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Accepted Paper:

The meanings of mobilities: claims to authoritative knowledge of the local and the global in the Angolan development experience  
Rebecca Peters (The Maxwell School, Syracuse University)

Paper long abstract:

Based on multi-sited ethnographic fieldwork in Angola, including 12 consecutive months in 2008-9, this paper examines how international non-governmental organizations (INGOs) strategically (re)present the translocal biographies of staff members in order to make claims to authoritative knowledge. One international good governance program under study cultivated a reputation for extensive local knowledge and expertise simultaneously with a reputation for global "best practices" in democratization and development by strategically trumpeting or hiding staff members' birthplaces, family connections, linguistic abilities, and educational and professional histories, among other products of their translocal mobilities, as needed. The paper focuses on how one man's trajectory - from Angola to Britain and back - was differentially presented to donors, government officials, and community members as befitted the program's reputational needs. This case and others provide empirical evidence of the production and negotiation of the contested continuum of locality and internationality in the modern world through mobilities and their representation.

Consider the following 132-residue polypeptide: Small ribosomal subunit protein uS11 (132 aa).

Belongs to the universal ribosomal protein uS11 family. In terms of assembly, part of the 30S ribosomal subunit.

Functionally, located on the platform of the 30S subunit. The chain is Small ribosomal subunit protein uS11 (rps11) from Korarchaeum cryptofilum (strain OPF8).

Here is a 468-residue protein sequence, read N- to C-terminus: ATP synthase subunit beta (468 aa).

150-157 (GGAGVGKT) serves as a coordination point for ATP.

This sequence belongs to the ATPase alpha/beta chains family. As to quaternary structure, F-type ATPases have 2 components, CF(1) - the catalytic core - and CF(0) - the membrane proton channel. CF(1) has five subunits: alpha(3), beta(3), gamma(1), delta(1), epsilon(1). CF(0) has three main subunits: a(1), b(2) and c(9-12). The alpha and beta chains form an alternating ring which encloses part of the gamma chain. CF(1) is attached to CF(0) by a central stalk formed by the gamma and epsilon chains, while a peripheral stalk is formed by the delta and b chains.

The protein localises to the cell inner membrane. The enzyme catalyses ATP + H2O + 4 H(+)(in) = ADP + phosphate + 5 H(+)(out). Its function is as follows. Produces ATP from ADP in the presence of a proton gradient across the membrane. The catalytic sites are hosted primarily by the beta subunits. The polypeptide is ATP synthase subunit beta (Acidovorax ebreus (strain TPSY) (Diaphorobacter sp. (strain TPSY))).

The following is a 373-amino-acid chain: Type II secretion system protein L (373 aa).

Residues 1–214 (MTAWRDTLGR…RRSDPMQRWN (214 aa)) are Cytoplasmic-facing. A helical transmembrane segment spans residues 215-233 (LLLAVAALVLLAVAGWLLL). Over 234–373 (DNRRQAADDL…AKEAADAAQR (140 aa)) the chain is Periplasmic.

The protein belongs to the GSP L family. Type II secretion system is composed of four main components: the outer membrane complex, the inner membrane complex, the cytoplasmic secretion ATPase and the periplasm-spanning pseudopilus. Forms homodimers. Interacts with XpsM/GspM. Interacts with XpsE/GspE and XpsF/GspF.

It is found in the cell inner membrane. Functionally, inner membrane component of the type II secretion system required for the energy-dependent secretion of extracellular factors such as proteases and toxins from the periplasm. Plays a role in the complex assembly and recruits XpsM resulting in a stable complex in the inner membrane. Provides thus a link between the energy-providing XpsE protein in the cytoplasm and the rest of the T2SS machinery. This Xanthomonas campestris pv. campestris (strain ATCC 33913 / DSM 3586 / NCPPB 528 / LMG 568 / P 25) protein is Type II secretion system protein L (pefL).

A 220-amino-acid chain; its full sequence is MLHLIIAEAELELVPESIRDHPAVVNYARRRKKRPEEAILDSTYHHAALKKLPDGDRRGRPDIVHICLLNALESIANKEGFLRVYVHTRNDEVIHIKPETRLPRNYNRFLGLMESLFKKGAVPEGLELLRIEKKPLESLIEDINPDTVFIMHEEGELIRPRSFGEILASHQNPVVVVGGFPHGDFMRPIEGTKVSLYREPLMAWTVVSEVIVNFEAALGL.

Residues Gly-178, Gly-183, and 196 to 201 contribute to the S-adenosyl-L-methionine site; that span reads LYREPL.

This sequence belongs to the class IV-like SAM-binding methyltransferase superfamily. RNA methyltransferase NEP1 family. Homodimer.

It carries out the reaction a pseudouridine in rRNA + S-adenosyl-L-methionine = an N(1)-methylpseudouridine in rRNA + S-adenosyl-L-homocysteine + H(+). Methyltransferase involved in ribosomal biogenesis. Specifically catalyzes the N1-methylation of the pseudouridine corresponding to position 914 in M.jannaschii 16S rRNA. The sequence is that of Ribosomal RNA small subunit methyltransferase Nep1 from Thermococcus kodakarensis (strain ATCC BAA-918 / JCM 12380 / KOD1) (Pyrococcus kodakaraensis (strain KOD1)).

Panel W001
A new virtue? Imaginaries and regimes of mobility across the globe
  Session 1